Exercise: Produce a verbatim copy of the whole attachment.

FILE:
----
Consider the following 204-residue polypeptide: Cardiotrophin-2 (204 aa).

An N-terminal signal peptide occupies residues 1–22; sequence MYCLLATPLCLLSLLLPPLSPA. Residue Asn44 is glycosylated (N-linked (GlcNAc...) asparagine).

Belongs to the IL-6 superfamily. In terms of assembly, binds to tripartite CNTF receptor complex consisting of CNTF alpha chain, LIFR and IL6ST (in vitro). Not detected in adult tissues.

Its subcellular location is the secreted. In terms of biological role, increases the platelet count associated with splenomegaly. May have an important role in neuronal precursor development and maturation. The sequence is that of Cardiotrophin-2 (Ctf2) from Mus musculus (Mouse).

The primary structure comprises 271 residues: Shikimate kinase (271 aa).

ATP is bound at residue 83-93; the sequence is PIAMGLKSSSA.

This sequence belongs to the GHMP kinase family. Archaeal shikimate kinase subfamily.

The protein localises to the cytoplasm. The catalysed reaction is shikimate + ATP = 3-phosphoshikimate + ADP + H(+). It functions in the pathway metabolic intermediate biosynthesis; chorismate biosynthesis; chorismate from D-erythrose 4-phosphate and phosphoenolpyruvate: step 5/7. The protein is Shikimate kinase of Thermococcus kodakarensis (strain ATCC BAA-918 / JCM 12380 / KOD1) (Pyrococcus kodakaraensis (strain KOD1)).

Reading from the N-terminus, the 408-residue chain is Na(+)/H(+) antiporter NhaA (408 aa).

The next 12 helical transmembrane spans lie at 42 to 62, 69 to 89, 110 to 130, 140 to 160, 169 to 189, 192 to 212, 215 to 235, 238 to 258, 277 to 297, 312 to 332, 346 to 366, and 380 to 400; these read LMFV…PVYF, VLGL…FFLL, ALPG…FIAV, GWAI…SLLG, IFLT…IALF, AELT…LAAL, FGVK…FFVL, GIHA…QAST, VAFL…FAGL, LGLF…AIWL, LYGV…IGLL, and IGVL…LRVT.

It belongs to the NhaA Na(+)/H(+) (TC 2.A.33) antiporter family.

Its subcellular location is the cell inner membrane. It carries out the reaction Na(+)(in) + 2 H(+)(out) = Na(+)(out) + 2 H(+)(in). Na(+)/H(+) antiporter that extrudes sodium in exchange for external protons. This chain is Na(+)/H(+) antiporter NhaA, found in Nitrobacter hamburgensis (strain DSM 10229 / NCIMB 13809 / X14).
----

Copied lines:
Consider the following 204-residue polypeptide: Cardiotrophin-2 (204 aa).

An N-terminal signal peptide occupies residues 1–22; sequence MYCLLATPLCLLSLLLPPLSPA. Residue Asn44 is glycosylated (N-linked (GlcNAc...) asparagine).

Belongs to the IL-6 superfamily. In terms of assembly, binds to tripartite CNTF receptor complex consisting of CNTF alpha chain, LIFR and IL6ST (in vitro). Not detected in adult tissues.

Its subcellular location is the secreted. In terms of biological role, increases the platelet count associated with splenomegaly. May have an important role in neuronal precursor development and maturation. The sequence is that of Cardiotrophin-2 (Ctf2) from Mus musculus (Mouse).

The primary structure comprises 271 residues: Shikimate kinase (271 aa).

ATP is bound at residue 83-93; the sequence is PIAMGLKSSSA.

This sequence belongs to the GHMP kinase family. Archaeal shikimate kinase subfamily.

The protein localises to the cytoplasm. The catalysed reaction is shikimate + ATP = 3-phosphoshikimate + ADP + H(+). It functions in the pathway metabolic intermediate biosynthesis; chorismate biosynthesis; chorismate from D-erythrose 4-phosphate and phosphoenolpyruvate: step 5/7. The protein is Shikimate kinase of Thermococcus kodakarensis (strain ATCC BAA-918 / JCM 12380 / KOD1) (Pyrococcus kodakaraensis (strain KOD1)).

Reading from the N-terminus, the 408-residue chain is Na(+)/H(+) antiporter NhaA (408 aa).

The next 12 helical transmembrane spans lie at 42 to 62, 69 to 89, 110 to 130, 140 to 160, 169 to 189, 192 to 212, 215 to 235, 238 to 258, 277 to 297, 312 to 332, 346 to 366, and 380 to 400; these read LMFV…PVYF, VLGL…FFLL, ALPG…FIAV, GWAI…SLLG, IFLT…IALF, AELT…LAAL, FGVK…FFVL, GIHA…QAST, VAFL…FAGL, LGLF…AIWL, LYGV…IGLL, and IGVL…LRVT.

It belongs to the NhaA Na(+)/H(+) (TC 2.A.33) antiporter family.

Its subcellular location is the cell inner membrane. It carries out the reaction Na(+)(in) + 2 H(+)(out) = Na(+)(out) + 2 H(+)(in). Na(+)/H(+) antiporter that extrudes sodium in exchange for external protons. This chain is Na(+)/H(+) antiporter NhaA, found in Nitrobacter hamburgensis (strain DSM 10229 / NCIMB 13809 / X14).